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Has Democracy Reached its Saturation?

By Aditya Narayan Dwivedi and Shilpa Nayak

Democracy is often considered as the beacon of civilized society and elections are the pillar of democracy. An important question that shoots up is, “Does mere holding of elections in a country mean the country is democratic?”. The paradox is, as more and more countries are holding elections, the world is becoming less democratic. The elected leaders are becoming more and more authoritarian by sidelining the constitutional mandates. These newly elected authoritarians are wielding unbridled powers. The elections that were held in 2018 in various parts of the world are best examples to elucidate how elections have led to a covert undemocratic regime.

Starting with China, it is one of the emerging economies in Asia. The ruling political party here is the communist party of China. President Xi Jinping will remain in power and has been declared “president for life” by a vote that has abolished presidential term limits. With such a government running the nation the basic human rights of the Chinese citizens have been curtailed. There is continuing surveillance over social media. Over 170 million CCTV cameras have been set up and the police are equipped with “instant recognition glasses” that can immediately recognize citizens and pull up their data. Such stringent rules have made China a surveillance nation Thus, the basic privacy of the citizens is being violated.

Moving on to Russia, In May 2018 Vladimir Putin who Is the longest-serving leader since Joseph Stalin started another 6-year term with 76% vote. The election that led to Putin’s victory was marked with heavy protests from citizens all over the country. The election was alleged unfair because “Alexei Navalny” the only Rival candidate of Putin was barred from contesting the elections and was later on arrested with petty charges. Adding on to this, the country has imposed laws banning homosexuality by calling it “non-traditional sexual relationship”. There is also heavy scrutiny of media. Recently a law was passed in the country making it illegal for the media to comment on elections. Prevention of access to information is a violation of human rights. Today we are living in a free world where media is an essential part of maintaining transparency of administration and in keeping a check over the government. Thus, imposing unreasonable sanctions on the media will hamper the democracy itself.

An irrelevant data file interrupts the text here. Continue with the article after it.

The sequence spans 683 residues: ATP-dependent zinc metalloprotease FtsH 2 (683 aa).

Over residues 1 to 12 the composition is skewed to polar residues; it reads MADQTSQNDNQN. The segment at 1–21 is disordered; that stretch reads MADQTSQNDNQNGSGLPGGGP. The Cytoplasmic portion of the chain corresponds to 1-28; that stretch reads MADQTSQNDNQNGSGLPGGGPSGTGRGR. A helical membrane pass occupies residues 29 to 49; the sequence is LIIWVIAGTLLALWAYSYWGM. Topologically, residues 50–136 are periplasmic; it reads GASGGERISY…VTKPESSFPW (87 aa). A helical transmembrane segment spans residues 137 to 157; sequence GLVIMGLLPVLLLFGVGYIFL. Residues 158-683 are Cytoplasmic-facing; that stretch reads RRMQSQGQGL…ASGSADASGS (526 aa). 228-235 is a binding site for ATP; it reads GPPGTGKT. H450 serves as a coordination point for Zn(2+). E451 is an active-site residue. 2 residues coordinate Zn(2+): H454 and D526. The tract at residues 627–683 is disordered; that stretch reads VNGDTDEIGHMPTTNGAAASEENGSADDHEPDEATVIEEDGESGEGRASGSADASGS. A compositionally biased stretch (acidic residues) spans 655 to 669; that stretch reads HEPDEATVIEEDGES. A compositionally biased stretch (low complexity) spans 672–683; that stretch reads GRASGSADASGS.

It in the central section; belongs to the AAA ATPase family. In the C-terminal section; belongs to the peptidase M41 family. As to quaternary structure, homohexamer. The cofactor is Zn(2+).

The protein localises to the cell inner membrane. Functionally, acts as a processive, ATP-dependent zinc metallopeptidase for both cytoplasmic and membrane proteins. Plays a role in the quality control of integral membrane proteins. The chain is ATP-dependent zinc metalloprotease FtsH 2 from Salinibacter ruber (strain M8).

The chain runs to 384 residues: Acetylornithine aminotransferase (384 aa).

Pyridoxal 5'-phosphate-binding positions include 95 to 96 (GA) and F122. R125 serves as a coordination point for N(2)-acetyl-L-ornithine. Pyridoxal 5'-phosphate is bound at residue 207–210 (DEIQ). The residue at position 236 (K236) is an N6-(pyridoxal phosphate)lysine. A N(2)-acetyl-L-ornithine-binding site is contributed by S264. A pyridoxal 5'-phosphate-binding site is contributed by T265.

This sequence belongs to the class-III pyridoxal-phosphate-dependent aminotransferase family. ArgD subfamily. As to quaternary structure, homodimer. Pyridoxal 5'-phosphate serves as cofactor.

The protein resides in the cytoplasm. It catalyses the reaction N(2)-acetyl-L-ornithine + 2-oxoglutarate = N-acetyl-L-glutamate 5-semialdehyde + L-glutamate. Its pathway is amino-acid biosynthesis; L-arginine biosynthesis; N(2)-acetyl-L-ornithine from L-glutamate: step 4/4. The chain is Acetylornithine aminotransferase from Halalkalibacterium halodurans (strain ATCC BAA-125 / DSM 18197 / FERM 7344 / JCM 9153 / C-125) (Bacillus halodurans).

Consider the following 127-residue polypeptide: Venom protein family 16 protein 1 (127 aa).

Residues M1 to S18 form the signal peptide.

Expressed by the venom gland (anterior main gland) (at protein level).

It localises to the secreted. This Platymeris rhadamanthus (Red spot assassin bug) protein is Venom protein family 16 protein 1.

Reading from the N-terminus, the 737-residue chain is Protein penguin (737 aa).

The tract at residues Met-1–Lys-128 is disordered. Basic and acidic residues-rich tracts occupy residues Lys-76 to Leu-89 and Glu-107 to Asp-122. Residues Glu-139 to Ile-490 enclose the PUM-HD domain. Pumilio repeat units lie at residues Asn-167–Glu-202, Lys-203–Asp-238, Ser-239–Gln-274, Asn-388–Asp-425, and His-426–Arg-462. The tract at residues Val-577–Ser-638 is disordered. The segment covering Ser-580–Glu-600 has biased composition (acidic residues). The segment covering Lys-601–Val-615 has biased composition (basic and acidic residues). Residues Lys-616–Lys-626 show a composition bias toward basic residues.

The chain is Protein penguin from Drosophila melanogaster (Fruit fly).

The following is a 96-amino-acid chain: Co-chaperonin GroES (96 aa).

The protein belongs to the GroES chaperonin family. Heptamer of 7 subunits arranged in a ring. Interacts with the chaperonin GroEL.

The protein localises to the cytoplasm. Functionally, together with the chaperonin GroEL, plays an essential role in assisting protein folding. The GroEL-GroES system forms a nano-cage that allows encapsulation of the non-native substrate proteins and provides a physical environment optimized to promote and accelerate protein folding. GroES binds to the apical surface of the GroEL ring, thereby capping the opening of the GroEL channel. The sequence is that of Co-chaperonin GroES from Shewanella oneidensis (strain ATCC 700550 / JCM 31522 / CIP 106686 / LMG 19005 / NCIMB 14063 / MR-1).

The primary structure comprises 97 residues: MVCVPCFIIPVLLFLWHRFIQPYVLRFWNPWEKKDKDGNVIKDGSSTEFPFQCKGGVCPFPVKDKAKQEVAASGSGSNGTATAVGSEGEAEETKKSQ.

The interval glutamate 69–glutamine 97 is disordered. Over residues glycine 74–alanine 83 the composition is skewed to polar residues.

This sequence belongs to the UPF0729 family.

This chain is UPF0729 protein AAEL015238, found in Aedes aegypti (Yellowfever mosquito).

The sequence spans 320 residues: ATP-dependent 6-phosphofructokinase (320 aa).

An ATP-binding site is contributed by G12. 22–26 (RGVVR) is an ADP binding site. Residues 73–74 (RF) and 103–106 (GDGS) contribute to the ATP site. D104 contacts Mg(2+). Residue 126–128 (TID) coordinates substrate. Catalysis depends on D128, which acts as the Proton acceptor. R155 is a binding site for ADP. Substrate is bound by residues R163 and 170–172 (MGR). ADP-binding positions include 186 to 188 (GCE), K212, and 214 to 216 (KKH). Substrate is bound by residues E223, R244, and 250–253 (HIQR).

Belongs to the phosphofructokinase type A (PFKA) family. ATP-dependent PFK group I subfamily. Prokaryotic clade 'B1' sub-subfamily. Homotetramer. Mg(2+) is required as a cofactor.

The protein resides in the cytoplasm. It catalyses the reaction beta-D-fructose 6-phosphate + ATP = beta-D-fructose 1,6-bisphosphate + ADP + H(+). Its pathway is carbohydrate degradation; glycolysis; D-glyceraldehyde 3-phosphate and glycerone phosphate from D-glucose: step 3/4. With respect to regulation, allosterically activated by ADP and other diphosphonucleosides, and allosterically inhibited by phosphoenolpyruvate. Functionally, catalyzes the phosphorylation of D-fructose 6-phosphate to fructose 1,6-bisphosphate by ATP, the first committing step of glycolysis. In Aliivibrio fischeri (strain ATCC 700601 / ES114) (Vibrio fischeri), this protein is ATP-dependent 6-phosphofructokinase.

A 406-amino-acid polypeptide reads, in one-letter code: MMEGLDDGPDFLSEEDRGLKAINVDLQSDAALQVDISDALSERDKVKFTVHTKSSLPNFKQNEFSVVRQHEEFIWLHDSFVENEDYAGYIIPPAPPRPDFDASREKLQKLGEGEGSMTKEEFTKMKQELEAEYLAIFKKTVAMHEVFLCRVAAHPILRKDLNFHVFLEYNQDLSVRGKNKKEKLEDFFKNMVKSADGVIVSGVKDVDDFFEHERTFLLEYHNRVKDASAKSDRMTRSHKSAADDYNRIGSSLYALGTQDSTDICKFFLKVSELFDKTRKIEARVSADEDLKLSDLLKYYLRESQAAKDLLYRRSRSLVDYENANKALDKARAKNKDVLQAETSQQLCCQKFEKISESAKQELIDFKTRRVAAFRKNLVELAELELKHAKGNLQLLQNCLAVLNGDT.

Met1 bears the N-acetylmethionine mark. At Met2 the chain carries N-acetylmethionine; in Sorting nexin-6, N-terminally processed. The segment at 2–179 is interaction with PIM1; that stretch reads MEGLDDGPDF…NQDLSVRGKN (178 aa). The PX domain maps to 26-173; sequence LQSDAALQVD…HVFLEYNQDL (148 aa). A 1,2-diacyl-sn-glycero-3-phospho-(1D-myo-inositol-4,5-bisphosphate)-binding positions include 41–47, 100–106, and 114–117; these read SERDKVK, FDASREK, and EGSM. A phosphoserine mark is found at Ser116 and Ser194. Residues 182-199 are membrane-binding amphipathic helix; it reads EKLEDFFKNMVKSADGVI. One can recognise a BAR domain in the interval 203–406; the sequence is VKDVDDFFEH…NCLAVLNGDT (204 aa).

In other countries like Egypt and Hungary, the elections have been reduced to a mockery. In Egypt, President Moussa M Moussa was elected with majority votes but the only rival candidate in the elections was himself a supporter of the president. Here also, the basic right of free speech of the journalists have been curtailed by an “anti-fake” law that authorizes the government to punish those journalists who spread fake news. Now anyone can be punished who writes something that the government doesn’t like. Thus, the fundamental right of speech in a way has been restricted.

Elections were also held in Turkey, Venezuela, and Brazil where the elected leaders have usurped, near-absolute powers including powers to appoint judges and dissolve parliament at will. In Brazil, The president Jair Bolsonaro infamously known as the “Trump of the Tropics” even went to the extent of justifying gender pay gap, homophobia, and misogyny. The country is going through a phase of Brocken economy with a lack of public facilities, widespread corruptions, and a rising crime rate.

The truth is that we cannot appraise or criticize democracy based on just a single parameter. What constitutes democracy is diverse and not confined. Democracy constitutes a series of parameters like Free and Fair Elections, freedom of media, basic human rights & requirements etc. The fact that elections are being conducted or there is a presence of media won’t in itself make a regime democratic. What we are seeing these days around the world as a general trend is the emergence of pseudo-democracies. Authoritarians are using such pseudo-democracies to promote and fetch their own interests.

To Sum up, according to the Washington Post, “What Authoritarians have figured out is not to cancel the elections, as old- fashioned dictators used to do, or fake them entirely, but rather to hold a vote and control the circumstances so tightly that no one else can win.”


Aditya Narayan Dwivedi is a 2nd-year student at National Law University, Odisha. Shilpa Nayak is a 2nd-year student at School of Law, KIIT University, Odisha. 

Image Source: Democracy

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